American Society of Civil Engineers


The Coupling of WEPP and 3ST1D Numerical Models for Improved Estimation of Runoff and Sediment Yield at Watershed Scales


by D. C. Dermisis, (Graduate Research Assistant, IIHR-Hydroscience and Engineering, Dept. of Civil and Environmental Engineering, The University of Iowa, Iowa City, IA 52242. E-mail: dimitrios-dermisis@uiowa.edu), A. N. (Thanos) Papanicolaou, (Professor, Donald E. Bently Faculty Fellow of Engineering, IIHR-Hydroscience and Engineering, Dept. of Civil and Environmental Engineering, The University of Iowa, Iowa City, IA 52242. E-mail: apapanic@engineering.uiowa.edu), B. Abban, (Graduate Research Assistant, IIHR-Hydroscience and Engineering, Dept. of Civil and Environmental Engineering, The University of Iowa, Iowa City, IA 52242. E-mail: benjamin-abban@uiowa.edu), D. C. Flanagan, (U.S. Department of Agriculture-Agricultural Research Service, National Soil Erosion Laboratory, West Lafayette, Indiana. E-mail: Dennis.Flanagan@ars.usda.gov), and J. R. Frankenberger, (U.S. Department of Agriculture-Agricultural Research Service, National Soil Erosion Laboratory, West Lafayette, Indiana. E-mail: Jim.Frankenberger@ars.usda.gov)
Section: Watersheds, pp. 4749-4758, (doi:  http://dx.doi.org/10.1061/41173(414)493)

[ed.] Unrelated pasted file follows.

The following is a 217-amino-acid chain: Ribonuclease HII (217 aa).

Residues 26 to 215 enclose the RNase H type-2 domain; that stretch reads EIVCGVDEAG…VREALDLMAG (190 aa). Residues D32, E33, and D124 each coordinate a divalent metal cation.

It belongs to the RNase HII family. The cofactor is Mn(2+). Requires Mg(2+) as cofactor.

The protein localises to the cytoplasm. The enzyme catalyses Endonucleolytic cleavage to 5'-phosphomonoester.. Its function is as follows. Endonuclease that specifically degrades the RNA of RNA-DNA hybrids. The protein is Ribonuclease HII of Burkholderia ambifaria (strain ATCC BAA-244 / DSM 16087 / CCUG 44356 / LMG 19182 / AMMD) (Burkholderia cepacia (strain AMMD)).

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Document type: Conference Proceeding Paper
Part of: World Environmental and Water Resources Congress 2011: Bearing Knowledge for Sustainability
Abstract: One of the major problems in watershed hydrology and sedimentology is to accurately simulate the transport of water and sediment from their sources to the watershed outlet. Current numerical models have been extensively used to determine upland erosion, but their application is primarily limited to the field/hillslope scale without providing an estimation for the sediment delivery to the main channels. Along the same lines, hydrodynamic and sediment transport models of the in-stream channel processes have been developed assuming that the channel system is isolated from its surrounding hills. This lack of connectivity between the upland erosion and the in-stream channel processes introduces significant error in the water and sediment yield estimates along the channel network. The main objective of our study is to provide a modeling framework to evaluate transport of water and sediment from the fields to the main channels. To meet this objective, two numerical models will be coupled; the well established WEPP model, which is a continuous process-based upland erosion simulation model capable of accounting for the effects of crop rotation, and the one-dimensional 3ST1D model which is used to calculate flow and sediment transport within the channels. The main advantage of 3ST1D is that it can handle transcritical flows without violating the flow continuity equation, it is applicable for both cohesive and non-cohesive sediments and includes variousformulas for determining the sediment transport capacity as well as incipient motion criteria. It is envisaged that the coupled model will improve water and sediment yield estimates at the watershed scale, thus making it possible to evaluate the efficiency of various erosion prevention Best Management Practices, currently being evaluated primarily at the hillslope scale.


ASCE Subject Headings:
Coupling
Runoff
Numerical models
Sediment
Watersheds